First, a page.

Cornelius Vanderbilt, (May 27, 1794 - January 4, 1877), was an American entrepreneur who built his wealth in shipping and railroads and is the founder of the renowned Vanderbilt family.
Cornelius Vanderbilt was the fourth of nine children born in Port Richmond on Staten Island in New York to a family of modest means. His great-great-great-grandfather, Jan Aertson, was a Dutch farmer from the village of Bilt in Holland who immigrated to New York as an indentured servant in 1650. Aertson's village name was eventually added to the Dutch "van der" (of the) to create "van der bilt" which was eventually condensed to Vanderbilt.
As a young boy, Cornelius Vanderbilt worked on ferries in New York City, quitting school at age 11. By age 16, he was operating his own business, ferrying freight and passengers. On December 19, 1813, Cornelius Vanderbilt married his cousin and neighbor, Sophia Johnson (1795-1868), daughter of his mother's sister. He and his wife had thirteen children one of which, a boy, died young. By 1830, Vanderbilt's business had expanded to the Hudson River. Soon he controlled coastal trade along the entire coast of New England. During the California Gold Rush, he ran a steamship line from New York to California via Nicaragua.
In the early 1860s, Vanderbilt started withdrawing capital from steamships and investing in railroads. By 1867, he owned the New York Central and Harlem railroads. By 1873, he had connected Chicago to New York City.
After the death of Sophia Vanderbilt, he eloped to Canada where on August 21, 1869 he married a distant cousin from Mobile, Alabama by the name of Frank Armstrong Crawford. Ms. Crawford was 43 years his junior. It was her nephew by marriage that convinced Cornelius Vanderbilt to commit funding for what would become Vanderbilt University.
Ruthless in business, Cornelius Vanderbilt made few friends in his lifetime but many enemies. He was a vulgar, mean-spirited individual who made life miserable for everyone around him, including his family. In his will, he disowned his sons except for William who was as ruthless in business as his father and the one Cornelius believed capable of maintaining the business empire. At the time of his death, Cornelius Vanderbilt's fortune was estimated at more than $100,000,000. He willed $95,000,000 to son William but only $500,000 to each his eight daughters. His wife received a $500,000 in cash, their modest New York City home, and 2,000 shares of common stock in New York Central Railroad.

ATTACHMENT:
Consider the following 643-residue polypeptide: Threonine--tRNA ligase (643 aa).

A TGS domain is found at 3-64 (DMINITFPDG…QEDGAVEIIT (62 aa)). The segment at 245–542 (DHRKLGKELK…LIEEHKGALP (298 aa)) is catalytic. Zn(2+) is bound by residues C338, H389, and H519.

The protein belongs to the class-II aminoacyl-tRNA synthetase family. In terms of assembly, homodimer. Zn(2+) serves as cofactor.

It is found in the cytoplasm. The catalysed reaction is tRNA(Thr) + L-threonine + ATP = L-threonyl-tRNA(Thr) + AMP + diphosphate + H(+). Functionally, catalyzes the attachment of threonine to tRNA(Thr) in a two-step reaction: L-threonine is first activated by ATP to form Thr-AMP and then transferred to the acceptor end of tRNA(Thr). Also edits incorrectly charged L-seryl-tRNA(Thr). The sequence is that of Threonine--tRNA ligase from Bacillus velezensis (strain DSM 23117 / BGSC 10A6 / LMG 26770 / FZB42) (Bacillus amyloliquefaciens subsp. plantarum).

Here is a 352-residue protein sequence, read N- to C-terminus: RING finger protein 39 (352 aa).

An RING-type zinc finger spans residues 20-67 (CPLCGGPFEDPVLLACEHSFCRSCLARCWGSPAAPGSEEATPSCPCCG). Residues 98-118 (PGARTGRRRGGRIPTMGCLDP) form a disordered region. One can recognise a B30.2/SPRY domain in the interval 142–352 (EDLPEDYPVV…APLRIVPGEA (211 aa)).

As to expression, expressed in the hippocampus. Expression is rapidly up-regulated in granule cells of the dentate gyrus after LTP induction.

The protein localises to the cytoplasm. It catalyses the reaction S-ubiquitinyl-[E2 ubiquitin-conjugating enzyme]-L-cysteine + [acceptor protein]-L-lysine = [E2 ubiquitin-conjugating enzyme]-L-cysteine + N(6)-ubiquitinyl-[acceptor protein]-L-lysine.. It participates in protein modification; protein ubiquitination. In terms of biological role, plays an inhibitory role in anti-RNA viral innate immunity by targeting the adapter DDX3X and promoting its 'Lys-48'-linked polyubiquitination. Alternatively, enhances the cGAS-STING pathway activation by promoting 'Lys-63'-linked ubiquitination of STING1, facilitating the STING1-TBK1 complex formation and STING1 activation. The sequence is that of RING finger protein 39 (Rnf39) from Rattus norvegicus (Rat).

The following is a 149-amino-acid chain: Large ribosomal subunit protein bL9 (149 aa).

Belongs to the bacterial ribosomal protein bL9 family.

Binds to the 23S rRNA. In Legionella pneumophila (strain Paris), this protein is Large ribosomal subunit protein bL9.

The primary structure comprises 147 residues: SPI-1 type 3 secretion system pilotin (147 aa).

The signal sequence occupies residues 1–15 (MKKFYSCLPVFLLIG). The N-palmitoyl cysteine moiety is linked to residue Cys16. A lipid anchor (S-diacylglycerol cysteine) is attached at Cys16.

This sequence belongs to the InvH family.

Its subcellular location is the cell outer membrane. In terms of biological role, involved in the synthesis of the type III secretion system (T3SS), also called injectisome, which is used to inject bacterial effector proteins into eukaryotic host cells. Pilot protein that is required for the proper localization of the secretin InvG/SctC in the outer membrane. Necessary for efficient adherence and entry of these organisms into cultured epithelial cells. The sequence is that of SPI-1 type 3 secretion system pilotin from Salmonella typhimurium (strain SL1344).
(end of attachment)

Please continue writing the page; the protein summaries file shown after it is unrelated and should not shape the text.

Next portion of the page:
Vanderbilt gave little of his vast fortune to charitable works, leaving the $1,000,000 he had promised for Vanderbilt University and $50,000 to the Church of the Strangers in New York City. He lived modestly, leaving his descendents to build the flock of Vanderbilt houses that characterize America's Gilded Age.
Cornelius Vanderbilt was buried in the family vault in the Moravian Cemetery at New Dorp on Staten Island. Three of his daughters and son Cornelius Jeremiah Vanderbilt contested the will on the grounds that their father had insane delusions and was of unsound mind. The unsuccessful court battle lasted more than a year and Cornelius Jeremiah committed suicide in 1882.
Surviving children of Cornelius Vanderbilt & Sophia Johnson:
Phebe Jane (Vanderbilt) Cross (1814-1878)
Ethelinda (Vanderbilt) Allen (1817-1889)
Eliza (Vanderbilt) Osgood (1819-1890)
William Henry Vanderbilt (1821-1885)
Emily Almira (Vanderbilt) Thorn (1823-1896)
Sophia Johnson (Vanderbilt) Torrance (1825-1912)
Maria Louisa (Vanderbilt) Clark Niven (1827-1896)
Frances Lavinia Vanderbilt (1828-1868)
Cornelius Jeremiah Vanderbilt (1830-1882)
Mary Alicia (Vanderbilt) LaBau Berger (1834-1902)
Catherine Juliette (Vanderbilt) Barker LaFitte (1836-1881)
George Washington Vanderbilt (1839-1864)